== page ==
Crafton changes wording to try to satisfy critics By MICHAEL CASS • Staff Writer (Tennessean) • September 11, 2008 Eric Crafton is trying to regroup. Now that the Tennessee Supreme Court has refused to expedite his appeal to get the English-only initiative on Metro's Nov. 4 general-election ballot, Crafton is focusing on a winter special election and reworking his proposal to appease his critics. On Wednesday, the Metro councilman said a new drive requiring Nashville's government to communicate only in English would include language allowing the city to make exceptions for health and safety reasons. "We want to demonstrate that we're trying to be reasonable, that we want to listen to what people are saying while still making English the official language," Crafton said Wednesday in a phone interview. Crafton said new petition postcards would be mailed to some registered voters today or Friday. The petition would call for a special election on Thursday, Jan. 22, at a cost to taxpayers of about $350,000, to hold a referendum on changing the Metro Charter. Crafton's effort to get on the Nov. 4 general-election ballot was denied by a Davidson County chancellor last week. This week the Tennessee Court of Appeals and state Supreme Court shot down his attempts at appeal. The twin rulings effectively ended his bid to have the English-only issue decided this fall. Crafton's previous petition did not specify that Metro could make exceptions to the English-only law, but critics said the new wording wouldn't make much difference. "By excluding any provision for health and safety exceptions, the charter amendment will be ruled unconstitutional in about 10 minutes after it passes," Councilman Mike Jameson said via e-mail. "Mere assurances that necessary exceptions could be added later probably doesn't change that." The Metro Council passed a law in 2007 requiring the government to do business in English "except when required by federal law or when necessary to protect or promote public health, safety or welfare." Then-Mayor Bill Purcell vetoed the council's action, in part because city attorneys said even that version could be challenged on First Amendment grounds. Crafton said his own lawyers are confident the latest proposal would withstand legal scrutiny.

The mass transit push: Mayor Dean says it's time to get serious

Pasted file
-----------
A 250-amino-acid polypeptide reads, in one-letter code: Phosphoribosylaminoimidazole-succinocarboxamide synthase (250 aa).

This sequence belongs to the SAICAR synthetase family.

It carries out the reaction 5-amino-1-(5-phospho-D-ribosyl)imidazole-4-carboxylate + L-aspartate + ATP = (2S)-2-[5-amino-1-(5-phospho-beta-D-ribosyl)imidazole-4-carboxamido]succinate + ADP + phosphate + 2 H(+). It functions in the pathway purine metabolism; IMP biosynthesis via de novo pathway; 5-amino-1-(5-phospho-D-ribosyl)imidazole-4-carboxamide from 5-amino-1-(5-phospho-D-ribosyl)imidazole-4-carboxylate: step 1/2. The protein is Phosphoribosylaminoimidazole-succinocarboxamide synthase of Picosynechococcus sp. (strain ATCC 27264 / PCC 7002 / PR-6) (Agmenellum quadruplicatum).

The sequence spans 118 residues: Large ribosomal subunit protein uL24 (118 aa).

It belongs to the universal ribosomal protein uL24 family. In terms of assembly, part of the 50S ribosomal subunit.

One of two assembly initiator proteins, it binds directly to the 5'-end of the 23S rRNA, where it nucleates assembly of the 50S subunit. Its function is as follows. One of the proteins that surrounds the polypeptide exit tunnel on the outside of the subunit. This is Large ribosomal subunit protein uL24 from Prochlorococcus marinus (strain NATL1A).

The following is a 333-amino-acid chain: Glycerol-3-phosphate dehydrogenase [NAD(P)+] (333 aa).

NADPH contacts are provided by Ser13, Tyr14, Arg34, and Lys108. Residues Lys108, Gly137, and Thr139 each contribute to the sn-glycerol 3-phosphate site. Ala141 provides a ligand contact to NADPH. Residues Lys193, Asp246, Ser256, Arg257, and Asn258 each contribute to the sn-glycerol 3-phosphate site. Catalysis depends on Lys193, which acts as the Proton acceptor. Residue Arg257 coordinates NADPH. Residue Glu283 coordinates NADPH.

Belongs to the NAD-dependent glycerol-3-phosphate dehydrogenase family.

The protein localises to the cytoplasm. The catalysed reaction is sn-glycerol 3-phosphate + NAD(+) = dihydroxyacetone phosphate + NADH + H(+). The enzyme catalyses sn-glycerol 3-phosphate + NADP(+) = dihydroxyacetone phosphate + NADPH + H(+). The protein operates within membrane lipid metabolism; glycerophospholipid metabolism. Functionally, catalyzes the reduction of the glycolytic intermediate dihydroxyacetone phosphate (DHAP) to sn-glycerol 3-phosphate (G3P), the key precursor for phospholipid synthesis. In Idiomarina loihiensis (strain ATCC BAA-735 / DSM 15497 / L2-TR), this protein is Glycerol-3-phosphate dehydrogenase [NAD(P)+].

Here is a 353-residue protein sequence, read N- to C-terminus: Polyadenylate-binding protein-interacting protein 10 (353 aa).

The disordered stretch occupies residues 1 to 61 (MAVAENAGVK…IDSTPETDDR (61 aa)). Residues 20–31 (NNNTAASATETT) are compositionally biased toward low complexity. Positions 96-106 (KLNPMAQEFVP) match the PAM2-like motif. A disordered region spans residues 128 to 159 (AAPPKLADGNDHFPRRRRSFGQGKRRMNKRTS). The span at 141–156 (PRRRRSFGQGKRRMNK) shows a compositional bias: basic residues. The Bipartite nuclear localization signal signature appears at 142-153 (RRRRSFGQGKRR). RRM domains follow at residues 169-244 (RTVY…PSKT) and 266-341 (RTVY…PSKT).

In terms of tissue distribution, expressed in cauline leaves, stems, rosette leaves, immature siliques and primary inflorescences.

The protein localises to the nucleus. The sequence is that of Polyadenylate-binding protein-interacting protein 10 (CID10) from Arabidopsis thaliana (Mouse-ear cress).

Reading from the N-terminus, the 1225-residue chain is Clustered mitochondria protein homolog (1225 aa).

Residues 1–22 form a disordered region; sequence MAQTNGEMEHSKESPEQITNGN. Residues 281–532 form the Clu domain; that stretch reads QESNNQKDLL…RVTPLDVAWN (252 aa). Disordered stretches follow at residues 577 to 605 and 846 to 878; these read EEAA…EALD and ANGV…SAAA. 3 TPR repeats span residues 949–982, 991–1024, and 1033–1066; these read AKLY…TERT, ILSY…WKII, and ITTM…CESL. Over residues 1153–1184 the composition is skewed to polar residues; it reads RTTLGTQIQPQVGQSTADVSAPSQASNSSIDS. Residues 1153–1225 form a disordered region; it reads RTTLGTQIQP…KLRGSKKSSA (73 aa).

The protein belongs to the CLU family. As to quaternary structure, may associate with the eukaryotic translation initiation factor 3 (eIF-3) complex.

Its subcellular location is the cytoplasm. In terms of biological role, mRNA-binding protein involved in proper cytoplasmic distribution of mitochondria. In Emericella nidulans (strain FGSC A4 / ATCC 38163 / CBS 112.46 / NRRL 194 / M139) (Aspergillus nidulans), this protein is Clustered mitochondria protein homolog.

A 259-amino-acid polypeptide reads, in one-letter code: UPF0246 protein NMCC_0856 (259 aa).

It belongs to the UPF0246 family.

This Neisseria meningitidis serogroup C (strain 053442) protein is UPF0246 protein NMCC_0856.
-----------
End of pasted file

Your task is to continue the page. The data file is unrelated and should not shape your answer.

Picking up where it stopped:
Job one is startup funds, regular revenue; legislature and voters must approveBy CHRISTINA E. SANCHEZ • Staff Writer • September 11, 2008 Each city has set up fees or taxes to guarantee millions of dollars for mass transit. Nashville Mayor Karl Dean and other community leaders say it's time to stop talking about doing something like that in Middle Tennessee and get on with it. "In areas like Nashville or the suburban areas or the more rural areas, there is increased desire from the public to see mass transit," Dean said Wednesday, two days after he issued the challenge in a speech to the Rotary Club of Nashville. "The public expects us to get something done. We are closer than we ever have been before." Nashville and some of its suburbs have bus service. The 10-county Regional Transportation Authority operates a commuter train, express buses and vanpools. But recent service cuts, fare hikes and budget shortfalls add pressure to find the means — and the will — to guarantee a way to fund those services. Leadership Middle Tennessee, an organization that promotes regional planning, will talk about how to get sustainable funding and other regional transportation issues at a meeting today in downtown Nashville. Figuring out what the revenue source might be is just a small piece of the puzzle. The long and complicated process would require approval from the legislature, and probably voters, before anything would be implemented. Also, leaders would have to determine who or what agency would handle the funding. Tax groups are watching Advocates for responsible taxation say they will wait to hear about any proposals before they pass judgment on talk of creating another tax. Ben Cunningham, spokesman for Tennessee Tax Revolt, said he would want details. "As far as taxpayers are concerned, it is way too early to be talking about a tax," Cunningham said. "We need to see what is being proposed, and we need to tie down the cost very closely. You have to tell us why you need a dedicated funding source and what benefit we'll get from it." Don Bailey, who commutes an hour each way between Dickson and Nashville, has dreams of a commuter rail line that he could take to work. He spends about $600 a month on gas and would prefer to pay for a monthly transportation pass. He said he would entertain the idea of an extra tax or a fee, depending on the proposal. "Food and gas taxes would concern me; people are already struggling," said Bailey, who works at Vanderbilt. "If it was a tax on luxury items or a tax on vehicle tags, I could go for that." Dean has been meeting with county and city mayors from communities surrounding Nashville, as well as with regional planning groups, to discuss how to move forward. "The first step is to get authorization from the state to receive funding and collect funding, and then the next step would be identifying the source," he said. "There have been several recent success stories where this was approved in other cities." Officials in Allegheny County, Pa., home to Pittsburgh, passed in January a 10 percent tax on poured alcoholic drinks in restaurants and bars as well as a $2-a-day rental car fee. The combined taxes are expected to generate at least $30 million annually to operate mass transit, and anything above that amount will go toward capital transportation projects, said Kevin Evanto, communications director for the county. "We are also looking toward public-private partnerships to expand some of our systems, including for possibly expanding rapid transit from downtown Pittsburgh to the Pittsburgh airport," Evanto said. "We are trying to be creative." In Birmingham, Ala., beer bought in bars provides about $2 million toward transit funding. And in Charlotte, N.C., a half-cent sales tax is dedicated to transportation. Funding remains issue Funding transportation in Middle Tennessee has been a challenge. Two of the region's major mass transit agencies struggled through the budget process to fund public transportation for the 2009 fiscal year. Dollars had to be stretched to do the same with less and expenses had to be reduced. Nashville's Metro Transit Authority cut some routes, reduced service and stopped providing buses in July for the Regional Transportation Authority's relax and ride Gallatin-to-Nashville route. The RTA's Music City Star commuter rail budget has a $1.7 million shortfall, which could be filled pending a multi-way deal involving MTA and state and local governments. MTA is also slated to take over the financial operations of the Star on Nov. 1. "Dedicated funding is not a new topic in the region. It has just become more pronounced," said Michael Skipper, director of the Nashville Metropolitan Planning Organization. "Because there is not a dedicated funding source, we're going to go though a pretty cumbersome budget process every year." With the scheduled October opening of MTA's new indoor-transit station on Charlotte Avenue and a soon-to-be-restored express bus between Gallatin and Nashville, leaders want to make sure they can provide current services and grow transportation options in the region. Bus rapid transit and light rail are often mentioned as potential expansion projects, said Paul J. Ballard, chief executive officer for the MTA. Pending approvals, Ballard also will become head of the RTA when the MTA takeover begins. "We need to start to come together and see, how do we pay for these things," Ballard said. "We can go out and get 50 percent federal money to do that, but beyond that there has to be a long-term commitment